The biggest missed COVID opportunity

It’s kind of astounding to think about how much COVID news has happened since the beginning of the pandemic.

2 million infected Americans. 117,000 dead Americans. A closed economy. A stock market crash. 40 million unemployed. A stock market rebound. National protests. An opening economy. Hints of a second wave.

It’s also the greatest missed scientific opportunity I can think of. If you search Pubmed for COVID-19, you get a result of over 22,000 articles. The sheer volume of published COVID research is insane.

The more insane part is how low quality all of it is. I’ve written in this newsletter about a lot of the mediocre studies that have been hyped as game-changing news. To date, here’s what we have actually learned about how to treat COVID:

That’s pretty much it.

22,000 papers written and that’s all we know about treatment

We don’t know how we should be preventing blood clots.

We don’t know how well - or if - convalescent plasma works.

We don’t know how we should treat the cytokine storm. [Well, maybe we should use dexamethasone based on the RECOVERY data, but I’ve written before about my misgivings with science by press release.]

We don’t know if we should use biologic agents like IL-6 inhibitors.

It’s really incredible that we still have this massive knowledge gap despite all of this medical literature. Of course, I’m being a bit overly dramatic to say that we haven’t learned anything.

We learned that masks are really important tools to reduce viral spread and that lots of people were wrong about this.

We learned that ACE inhibitors and angiotensin receptor blockers don’t increase your COVID risk.

We learned that proning patients (AKA adult tummy time) can improve oxygenation when oxygen levels are low and may help avoid intubation.

But the geometric proliferation of medical literature with a concomitant dearth of randomized controlled trials means that our knowledge about how to treat critically ill COVID-19 patients is much less than it should be.

This is an epic policy failure and a gigantic missed opportunity

From the beginning of this pandemic, there should have been a focused effort across US medical centers to perform randomized, placebo controlled trials for all of the treatments that we have been considering.

With the huge numbers of COVID patients we’ve been seeing, even enrolling 10% of hospitalized patients in randomized controlled trials would give unbelievable insight into how to treat this disease.

But we haven’t done this.

I don’t mean to suggest that researchers aren’t working overtime to learn about this disease. They are. But there has been no concerted effort from US policymakers to make sure that we are answering important clinical questions.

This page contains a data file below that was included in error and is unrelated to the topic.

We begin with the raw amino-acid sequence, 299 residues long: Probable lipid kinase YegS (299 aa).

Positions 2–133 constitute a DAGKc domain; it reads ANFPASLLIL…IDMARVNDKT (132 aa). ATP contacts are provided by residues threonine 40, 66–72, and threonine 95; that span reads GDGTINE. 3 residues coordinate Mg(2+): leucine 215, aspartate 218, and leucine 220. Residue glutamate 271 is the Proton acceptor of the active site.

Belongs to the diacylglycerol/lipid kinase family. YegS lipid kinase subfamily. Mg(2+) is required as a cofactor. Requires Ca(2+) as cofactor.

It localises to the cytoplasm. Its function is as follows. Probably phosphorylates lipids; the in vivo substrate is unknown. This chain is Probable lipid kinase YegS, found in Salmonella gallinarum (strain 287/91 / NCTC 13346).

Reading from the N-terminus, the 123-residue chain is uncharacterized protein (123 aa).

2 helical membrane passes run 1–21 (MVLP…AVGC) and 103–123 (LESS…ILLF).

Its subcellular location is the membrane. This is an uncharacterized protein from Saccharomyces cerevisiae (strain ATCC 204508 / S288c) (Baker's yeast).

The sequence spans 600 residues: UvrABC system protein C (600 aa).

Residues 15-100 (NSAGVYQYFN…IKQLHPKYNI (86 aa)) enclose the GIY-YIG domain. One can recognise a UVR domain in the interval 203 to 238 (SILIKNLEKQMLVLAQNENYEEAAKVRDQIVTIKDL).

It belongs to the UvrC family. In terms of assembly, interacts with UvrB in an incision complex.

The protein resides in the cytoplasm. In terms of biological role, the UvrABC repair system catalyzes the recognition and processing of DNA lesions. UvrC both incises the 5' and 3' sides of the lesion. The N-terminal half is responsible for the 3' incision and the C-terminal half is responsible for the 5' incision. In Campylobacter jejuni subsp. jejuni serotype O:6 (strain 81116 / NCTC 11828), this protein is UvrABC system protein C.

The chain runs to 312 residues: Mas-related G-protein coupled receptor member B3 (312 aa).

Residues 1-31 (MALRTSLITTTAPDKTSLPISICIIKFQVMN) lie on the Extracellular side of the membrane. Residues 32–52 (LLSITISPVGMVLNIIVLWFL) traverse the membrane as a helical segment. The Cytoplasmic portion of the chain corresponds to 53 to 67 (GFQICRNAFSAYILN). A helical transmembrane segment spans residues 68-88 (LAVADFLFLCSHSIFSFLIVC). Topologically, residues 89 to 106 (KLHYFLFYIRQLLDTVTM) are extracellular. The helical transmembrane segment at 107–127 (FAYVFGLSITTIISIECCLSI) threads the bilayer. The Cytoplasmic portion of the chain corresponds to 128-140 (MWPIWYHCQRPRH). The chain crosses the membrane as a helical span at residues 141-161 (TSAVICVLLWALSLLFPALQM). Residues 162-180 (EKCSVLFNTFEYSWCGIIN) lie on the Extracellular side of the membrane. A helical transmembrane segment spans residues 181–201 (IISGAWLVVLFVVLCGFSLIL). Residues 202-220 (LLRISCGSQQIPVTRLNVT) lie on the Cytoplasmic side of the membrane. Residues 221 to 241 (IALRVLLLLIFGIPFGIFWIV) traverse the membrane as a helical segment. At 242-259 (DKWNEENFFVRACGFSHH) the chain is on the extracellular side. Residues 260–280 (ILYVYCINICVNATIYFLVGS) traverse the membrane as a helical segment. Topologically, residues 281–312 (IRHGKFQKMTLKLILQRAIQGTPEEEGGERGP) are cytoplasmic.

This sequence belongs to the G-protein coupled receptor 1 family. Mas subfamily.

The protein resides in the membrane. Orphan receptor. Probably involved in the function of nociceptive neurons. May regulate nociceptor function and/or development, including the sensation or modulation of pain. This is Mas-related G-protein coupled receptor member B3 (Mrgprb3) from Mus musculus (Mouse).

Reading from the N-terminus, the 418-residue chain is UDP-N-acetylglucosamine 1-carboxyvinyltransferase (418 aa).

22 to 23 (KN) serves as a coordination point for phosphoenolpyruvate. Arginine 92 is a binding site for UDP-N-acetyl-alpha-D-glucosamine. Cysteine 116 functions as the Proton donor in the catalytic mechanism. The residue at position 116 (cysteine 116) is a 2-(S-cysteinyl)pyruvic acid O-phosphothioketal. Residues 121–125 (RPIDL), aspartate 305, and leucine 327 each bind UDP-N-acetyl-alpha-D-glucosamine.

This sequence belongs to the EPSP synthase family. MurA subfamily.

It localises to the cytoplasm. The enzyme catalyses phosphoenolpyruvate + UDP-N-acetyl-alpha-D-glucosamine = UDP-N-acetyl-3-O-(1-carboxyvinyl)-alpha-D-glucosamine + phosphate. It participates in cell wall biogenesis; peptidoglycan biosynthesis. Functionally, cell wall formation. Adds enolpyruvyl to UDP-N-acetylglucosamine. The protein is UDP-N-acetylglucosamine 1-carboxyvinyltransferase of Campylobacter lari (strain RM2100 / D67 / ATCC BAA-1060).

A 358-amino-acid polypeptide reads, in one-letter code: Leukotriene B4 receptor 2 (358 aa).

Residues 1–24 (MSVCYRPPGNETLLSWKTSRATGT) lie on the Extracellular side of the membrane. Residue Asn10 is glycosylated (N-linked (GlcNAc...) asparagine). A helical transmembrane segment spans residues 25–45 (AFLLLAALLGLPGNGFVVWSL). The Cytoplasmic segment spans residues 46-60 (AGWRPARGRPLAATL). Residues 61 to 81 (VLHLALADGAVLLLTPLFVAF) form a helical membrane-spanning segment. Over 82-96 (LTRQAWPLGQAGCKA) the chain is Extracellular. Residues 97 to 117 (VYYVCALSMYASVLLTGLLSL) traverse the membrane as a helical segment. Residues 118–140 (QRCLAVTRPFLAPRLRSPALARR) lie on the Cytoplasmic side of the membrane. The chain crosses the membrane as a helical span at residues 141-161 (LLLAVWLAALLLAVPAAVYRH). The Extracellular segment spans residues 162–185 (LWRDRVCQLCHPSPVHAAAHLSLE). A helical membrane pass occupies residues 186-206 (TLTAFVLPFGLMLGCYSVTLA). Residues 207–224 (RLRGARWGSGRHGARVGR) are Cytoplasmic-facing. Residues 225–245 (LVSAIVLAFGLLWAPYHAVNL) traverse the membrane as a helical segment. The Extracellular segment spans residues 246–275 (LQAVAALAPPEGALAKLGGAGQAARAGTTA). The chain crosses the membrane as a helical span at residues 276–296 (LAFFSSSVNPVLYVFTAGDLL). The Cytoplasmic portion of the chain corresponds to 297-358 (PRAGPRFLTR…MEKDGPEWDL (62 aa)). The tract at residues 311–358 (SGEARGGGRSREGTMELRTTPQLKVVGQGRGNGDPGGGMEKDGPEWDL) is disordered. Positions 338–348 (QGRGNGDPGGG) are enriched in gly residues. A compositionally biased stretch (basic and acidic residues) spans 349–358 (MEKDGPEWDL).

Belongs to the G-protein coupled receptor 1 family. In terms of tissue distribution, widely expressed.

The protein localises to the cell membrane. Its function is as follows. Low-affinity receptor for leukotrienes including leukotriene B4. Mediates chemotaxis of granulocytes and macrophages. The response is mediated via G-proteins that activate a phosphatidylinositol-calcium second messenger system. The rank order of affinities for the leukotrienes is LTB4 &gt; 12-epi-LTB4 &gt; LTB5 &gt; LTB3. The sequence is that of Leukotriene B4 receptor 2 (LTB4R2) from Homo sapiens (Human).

Instead, we get emergency use authorizations and endless media reports about what may or may not work.

Why aren’t we doing this like the NHS?

The NHS has put together the RECOVERY trial consortium, a coordinated UK research effort that’s been put together to answer a lot of important questions on what treatments work in COVID.

From the RECOVERY website:

A range of potential treatments have been suggested for COVID-19 but nobody knows if any of them will turn out to be more effective in helping people recover than the usual standard of hospital care which all patients will receive. The RECOVERY Trial will begin by testing some of these suggested treatments: 

  • Lopinavir-Ritonavir (commonly used to treat HIV)

  • Low-dose Dexamethasone - RECRUITMENT CLOSED TO ADULTS

  • Hydroxychloroquine - RECRUITMENT CLOSED

  • Azithromycin (a commonly used antibiotic)

  • Tocilizumab (an anti-inflammatory treatment given by injection)

  • Convalescent plasma (collected from donors who have recovered from COVID-19 and contains antibodies against the SARS-CoV-2 virus).

It’s really disappointing that we haven’t had a coordinated national effort here to figure out what works and what doesn’t work for COVID.

A letter to doctors across the UK signed by the Chief Medical Officers of England, Scotland, Wales, and Northern Ireland, and the National Director of the NHS says, “We are writing to ask that every effort is made to enroll COVID-19 patients in the national priority clinical trials; there are trials in primary care, hospital settings and ICUs.”

The story of our national research here is the same as the story of our national testing - all tactics, no strategy. It’s a gigantic missed opportunity and a real policy failure that has been under discussed in the popular press.